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Emma Catranis / Gavel Media

WZBC: The Hidden Gem of Boston College

If you happen to find yourself lost on the first floor of Mac, you may stumble across a jet-black door with the white logo "WZBC." The studio, sandwiched between the hustle and bustle of two dining halls, does not fully capture the station’s significance in the Greater Boston area.

WZBC 90.3 FM Newton is a radio station operated primarily by Boston College students. While often labeled as a club, former director of the station's segment entitled 'No Commercial Potential' John Marvin, MCAS ’18 expressed “The term ‘club’ does not fully describe WZBC because it is a licensed, non-profit radio station regulated by the FCC (Federal Communications Commission) and many non-students host their own shows."

Walking in through the black doors, one is greeted by a musty smell and the aura of history. WZBC first aired in its current location in 1974. Over the years, the walls have been filled with numerous photos, stickers, flyers, and fan letters. The storage room brims with records, and a variety of CDs line the shelves inside the recording booths.

One historical highlight of the small station was interviewing Nirvana following the release of their 1990 breakout album Nevermind. According to Program Director Emma Arcos, MCAS ’18, rock superstar Dave Grohl once sat in their old recording studio (Kurt Cobain, unfortunately, could not make it). Currently, WZBC hosts many bands for in-house performances, and they are always on the lookout for a rising star.

WZBC’s signal emits from Cheverus Hall and reaches out roughly forty kilometers. Arcos, claiming the station had a loyal following, said, “Listeners will drive just to pick up the signal of the station.”

But what makes WZBC so appealing to these loyal audiences? A quick Wikipedia search classifies WZBC as an alternative rock station, however, WZBC plays music ranging from jazz, to sludge metal, to highly experimental music categorized as “non-commercial potential.” WZBC caters to many different musical palates and brings exposure to genres that a typical music listener may never have come across.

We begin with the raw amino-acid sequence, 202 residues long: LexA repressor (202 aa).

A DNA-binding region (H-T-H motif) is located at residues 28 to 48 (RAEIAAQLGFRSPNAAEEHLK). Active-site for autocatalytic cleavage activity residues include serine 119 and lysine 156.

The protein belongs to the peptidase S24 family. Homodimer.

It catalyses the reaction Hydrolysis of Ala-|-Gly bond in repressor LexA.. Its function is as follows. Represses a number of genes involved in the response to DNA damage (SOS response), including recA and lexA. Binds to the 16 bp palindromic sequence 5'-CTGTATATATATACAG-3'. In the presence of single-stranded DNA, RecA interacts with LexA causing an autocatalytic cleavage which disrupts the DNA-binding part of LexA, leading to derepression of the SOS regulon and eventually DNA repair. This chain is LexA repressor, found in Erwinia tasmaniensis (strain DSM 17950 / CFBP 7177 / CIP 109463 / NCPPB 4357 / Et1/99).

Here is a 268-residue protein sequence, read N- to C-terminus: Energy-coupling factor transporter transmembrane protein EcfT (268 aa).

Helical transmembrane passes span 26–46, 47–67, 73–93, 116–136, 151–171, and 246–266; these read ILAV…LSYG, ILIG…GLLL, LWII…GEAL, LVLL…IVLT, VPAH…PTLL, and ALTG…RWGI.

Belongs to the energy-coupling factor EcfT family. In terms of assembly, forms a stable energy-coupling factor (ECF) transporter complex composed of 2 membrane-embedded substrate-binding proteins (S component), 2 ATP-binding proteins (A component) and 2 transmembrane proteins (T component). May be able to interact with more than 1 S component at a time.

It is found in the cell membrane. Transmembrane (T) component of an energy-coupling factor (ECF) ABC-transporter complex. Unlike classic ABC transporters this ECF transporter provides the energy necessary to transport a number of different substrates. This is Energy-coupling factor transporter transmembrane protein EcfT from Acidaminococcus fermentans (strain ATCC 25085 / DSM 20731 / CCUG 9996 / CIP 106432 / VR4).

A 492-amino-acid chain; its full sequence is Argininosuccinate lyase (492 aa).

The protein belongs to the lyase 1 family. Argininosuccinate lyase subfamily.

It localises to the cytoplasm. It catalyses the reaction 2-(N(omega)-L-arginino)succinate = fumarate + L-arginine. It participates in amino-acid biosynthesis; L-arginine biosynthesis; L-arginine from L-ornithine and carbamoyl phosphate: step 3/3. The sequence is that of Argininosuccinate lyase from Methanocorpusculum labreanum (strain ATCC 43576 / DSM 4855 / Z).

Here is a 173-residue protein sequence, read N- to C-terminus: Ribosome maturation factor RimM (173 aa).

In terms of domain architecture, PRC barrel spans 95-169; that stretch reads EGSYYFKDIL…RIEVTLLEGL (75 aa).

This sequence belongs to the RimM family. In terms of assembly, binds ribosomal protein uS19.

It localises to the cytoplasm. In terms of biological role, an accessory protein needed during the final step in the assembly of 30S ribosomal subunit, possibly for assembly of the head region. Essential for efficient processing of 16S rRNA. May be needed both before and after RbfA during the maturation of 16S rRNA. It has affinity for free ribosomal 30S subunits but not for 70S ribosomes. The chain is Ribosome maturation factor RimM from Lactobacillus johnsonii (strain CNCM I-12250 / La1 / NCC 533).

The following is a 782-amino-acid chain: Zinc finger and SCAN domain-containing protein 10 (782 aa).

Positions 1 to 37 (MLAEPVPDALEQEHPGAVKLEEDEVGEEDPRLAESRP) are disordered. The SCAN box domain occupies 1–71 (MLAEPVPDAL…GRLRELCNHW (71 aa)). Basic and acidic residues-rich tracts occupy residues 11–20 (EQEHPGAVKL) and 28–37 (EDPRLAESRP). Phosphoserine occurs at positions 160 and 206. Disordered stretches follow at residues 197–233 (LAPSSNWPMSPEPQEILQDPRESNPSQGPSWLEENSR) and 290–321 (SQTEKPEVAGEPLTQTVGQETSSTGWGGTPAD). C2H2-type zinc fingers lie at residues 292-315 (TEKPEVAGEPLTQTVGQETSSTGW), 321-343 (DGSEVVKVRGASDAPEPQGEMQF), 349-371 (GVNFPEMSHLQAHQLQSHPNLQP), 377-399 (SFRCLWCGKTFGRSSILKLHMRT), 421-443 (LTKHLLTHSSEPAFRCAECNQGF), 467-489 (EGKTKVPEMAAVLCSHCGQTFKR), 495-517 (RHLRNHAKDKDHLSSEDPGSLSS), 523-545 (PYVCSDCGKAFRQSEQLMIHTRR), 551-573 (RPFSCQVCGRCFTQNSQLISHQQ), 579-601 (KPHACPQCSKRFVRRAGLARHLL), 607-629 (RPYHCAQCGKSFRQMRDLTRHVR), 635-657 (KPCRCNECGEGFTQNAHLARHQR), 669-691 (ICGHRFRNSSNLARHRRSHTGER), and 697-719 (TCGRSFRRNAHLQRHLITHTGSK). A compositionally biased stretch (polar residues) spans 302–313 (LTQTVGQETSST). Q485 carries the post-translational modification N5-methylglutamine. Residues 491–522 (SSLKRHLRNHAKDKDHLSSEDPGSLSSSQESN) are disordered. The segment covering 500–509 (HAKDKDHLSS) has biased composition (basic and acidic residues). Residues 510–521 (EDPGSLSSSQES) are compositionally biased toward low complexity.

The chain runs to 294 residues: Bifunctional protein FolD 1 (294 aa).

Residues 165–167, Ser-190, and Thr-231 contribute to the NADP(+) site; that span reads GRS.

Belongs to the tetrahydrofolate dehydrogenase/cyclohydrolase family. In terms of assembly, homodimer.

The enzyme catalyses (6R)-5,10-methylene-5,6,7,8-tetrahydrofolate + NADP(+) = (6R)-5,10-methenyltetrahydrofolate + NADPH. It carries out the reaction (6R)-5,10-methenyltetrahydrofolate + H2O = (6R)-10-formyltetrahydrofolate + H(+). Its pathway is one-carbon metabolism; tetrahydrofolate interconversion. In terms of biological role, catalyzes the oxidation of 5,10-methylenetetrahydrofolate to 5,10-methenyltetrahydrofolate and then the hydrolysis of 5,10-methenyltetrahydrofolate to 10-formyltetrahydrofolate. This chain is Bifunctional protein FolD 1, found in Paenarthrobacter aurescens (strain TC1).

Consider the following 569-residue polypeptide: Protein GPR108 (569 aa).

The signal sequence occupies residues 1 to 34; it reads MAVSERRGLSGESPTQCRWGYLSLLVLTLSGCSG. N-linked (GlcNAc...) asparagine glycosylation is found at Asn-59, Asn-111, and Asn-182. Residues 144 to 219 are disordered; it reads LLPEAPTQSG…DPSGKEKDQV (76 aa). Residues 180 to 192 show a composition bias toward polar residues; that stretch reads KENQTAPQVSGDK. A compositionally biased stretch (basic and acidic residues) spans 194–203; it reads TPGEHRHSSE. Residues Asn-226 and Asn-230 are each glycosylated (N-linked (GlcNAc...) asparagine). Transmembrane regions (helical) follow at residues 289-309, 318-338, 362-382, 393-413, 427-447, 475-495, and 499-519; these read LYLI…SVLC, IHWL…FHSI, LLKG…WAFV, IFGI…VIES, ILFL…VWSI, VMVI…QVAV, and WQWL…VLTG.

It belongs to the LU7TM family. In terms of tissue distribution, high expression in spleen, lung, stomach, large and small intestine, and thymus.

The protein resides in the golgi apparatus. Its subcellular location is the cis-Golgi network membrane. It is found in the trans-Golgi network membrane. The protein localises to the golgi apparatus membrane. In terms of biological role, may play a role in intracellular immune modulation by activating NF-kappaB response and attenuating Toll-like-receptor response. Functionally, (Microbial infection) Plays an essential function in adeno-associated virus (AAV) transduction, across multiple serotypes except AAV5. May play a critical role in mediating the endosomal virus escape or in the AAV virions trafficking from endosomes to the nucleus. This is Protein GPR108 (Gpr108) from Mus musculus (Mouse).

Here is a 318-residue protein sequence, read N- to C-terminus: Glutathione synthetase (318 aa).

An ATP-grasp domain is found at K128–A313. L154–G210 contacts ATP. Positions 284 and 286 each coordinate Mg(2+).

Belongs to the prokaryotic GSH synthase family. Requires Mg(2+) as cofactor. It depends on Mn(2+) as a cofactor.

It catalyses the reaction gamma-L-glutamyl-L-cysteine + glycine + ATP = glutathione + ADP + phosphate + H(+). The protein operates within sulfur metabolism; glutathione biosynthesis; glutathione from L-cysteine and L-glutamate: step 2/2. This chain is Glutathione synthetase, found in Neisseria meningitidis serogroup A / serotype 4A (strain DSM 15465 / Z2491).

Operations Director Dan Lee, CSOM ’18, pointed out that the people behind the station make the biggest difference. “The DJ is a curator of music. The DJ’s job is to find new music for people who don't have the time.”

WZBC loves to promote local bands and help them gain traction, and aspiring musicians can even send in their CD’s to acquire new listeners in the Greater Boston area.

Additionally, non-musical segments air frequently. 'Democracy Now!' is a popular political show which airs five times a week, and major Boston College sporting events and sport talk shows also receive playtime.

However, the category known as 'No Commercial Potential' (NCP) is a favorite for Emma Arcos. According to Arcos, it is tough to classify the songs played during those hours as music. She simply describes them simply as “art.” For Arcos, WZBC provides an outlet of self-expression to people who may have never received such an opportunity.

WZBC could potentially face a highly well-known competitor. John Marvin expressed his concern with music applications like Spotify, saying “They give full power to the listener in that they can listen to whatever they want at all times.” This is clearly detrimental to a station of WZBC's nature, where the staff takes the time to carefully curate a listening experience for its audience.

Numerous staff members testified that the best part of the radio station is the camaraderie. Every member of WZBC shares a passion for finding and exchanging new and creative music. The station may seem distant from the Boston College community; but for their dedicated members and cult following, the station is a hidden escape.

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